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Linking performance of articles to journalists’ salaries seems unfair, but it is not a new idea

Should journalists be paid based on how well their articles perform online? This was the chilling vista portrayed by critics of the Daily Telegraph following the publication last week of an internal memo suggesting that its salaries could be linked to how successful writers’ articles were in attracting traffic and getting new subscribers.

In an email leaked to its competitor, the Guardian, Telegraph editor Chris Evans told staff that "in due course" the newspaper wants to use its internal analytics system, which measures the impact of stories based on how many subscriptions they drive and how much traffic they get, "to link performance to reward".

“It seems only right that those who attract and retain the most subscribers should be the most handsomely paid,” Evans wrote, adding ominously that working out the details would be “complicated” so that “we’re not ready to do that … yet”.

Cue predictable outrage. "This is a recipe for clickbait Telegraph mediocrity," said former Financial Times editor Lionel Barber. "Which removes one of the joys of journalism: to delight, surprise and, yes, give readers something they did not realise they might like or need. Pass me the smelling salts."

Perhaps. Like “troll”, the word “clickbait” has evolved over the years. It used to mean a deliberately misleading, provocative headline designed to fool people into clicking on a link. Then it became online journalism that panders to readers’ baser instincts and prejudices in the pursuit of traffic and profit. And now it often just means articles with which you don’t agree.

Is it inevitable that data-driven deference to the desires of subscribers will lead to a policy of 'give them what we know they want'?

In fact, the idea of paying journalists in this way is not new – American digital news startups like Vox and Gawker were doing it years ago – but interestingly it has become less common in thst world now. It’s easy to see why; such incentives can lead to all sorts of unwelcome and unpredictable consequences, not to mention the fact they’re glaringly unfair.

As one Telegraph journalist put it: “If you’re writing royal stories or big political news or coronavirus stuff, or you’re famous then you’re going to get huge numbers. Most reporters are at the mercy of editors and it’s not their fault if they’re getting assigned boring things – and now that’s going to affect their pay packet.”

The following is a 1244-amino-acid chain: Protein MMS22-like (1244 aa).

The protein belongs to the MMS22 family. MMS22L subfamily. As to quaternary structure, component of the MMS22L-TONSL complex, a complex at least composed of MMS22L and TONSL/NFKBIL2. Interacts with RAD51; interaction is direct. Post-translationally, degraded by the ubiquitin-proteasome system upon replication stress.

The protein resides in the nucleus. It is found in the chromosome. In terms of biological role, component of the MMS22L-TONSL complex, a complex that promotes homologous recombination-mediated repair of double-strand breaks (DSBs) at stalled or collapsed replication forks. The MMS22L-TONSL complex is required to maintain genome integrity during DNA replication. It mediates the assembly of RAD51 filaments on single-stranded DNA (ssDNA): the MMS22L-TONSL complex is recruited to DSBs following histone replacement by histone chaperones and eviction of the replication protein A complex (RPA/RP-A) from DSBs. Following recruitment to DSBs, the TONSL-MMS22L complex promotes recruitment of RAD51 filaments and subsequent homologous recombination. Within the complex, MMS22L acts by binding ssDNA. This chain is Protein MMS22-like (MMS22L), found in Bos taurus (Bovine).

Unsurprisingly, the Telegraph has hit back, with Evans’s rebuttal incorporating a dig at the Guardian, one of the few quality newspapers around the world which hasn’t introduced a digital subscription charge. “It’s not about clicks,” Evans wrote. “That’s the point the Guardian misunderstood. If you think about it, ‘working for clicks’ is exactly what you don’t do if you’re pursuing a subscription strategy such as ours. And the strategy is going well…”

Data-driven deference

It's true that Lionel Barber's jibe about "clickbait" may also be a little wide of the mark, but his broader point still stands. The past several years have seen a dramatic shift in emphasis, inspired largely by the Financial Times under Barber's own editorship, away from clicks and towards paid subscriptions. At the same time, news organisations have built increasingly sophisticated internal systems which allow editors and writers to track each article's performance online in real time. As a result, not all readers today are equal. If you came across this article by accident while scrolling Facebook in Ulan Bator, thanks for dropping by and cheerio. If you're an Irish Times subscriber, come in, pull up a chair and tell me all about yourself.

Newspapers have always cared what their readers thought of them, but the level of data now available means they have the capability, should they so choose, to nip, tuck, adjust and reframe all their editorial choices based on the analytics their loyal users provide. This may not be an altogether good thing. To take two examples, the Daily Telegraph and the New York Times are pursuing successful digital subscription strategies but both newspapers, to these eyes at least, seem to be becoming more homogenous and less interesting. Is it a stretch to suggest a connection, or is it just inevitable that data-driven deference to the desires of subscribers will lead to a policy of “give them what we know they want”?

And what of the journalists themselves, battered and bruised by years of decline, cuts and technological upheaval? Whether or not their pay ends up being linked to their performance, the feeling will persist of being the lab rats in a slightly deranged experiment with no pleasant outcomes. As one anonymous Telegraph staffer put it: “No one likes seeing how the sausage gets made. Especially when they turn out to be the sausages.”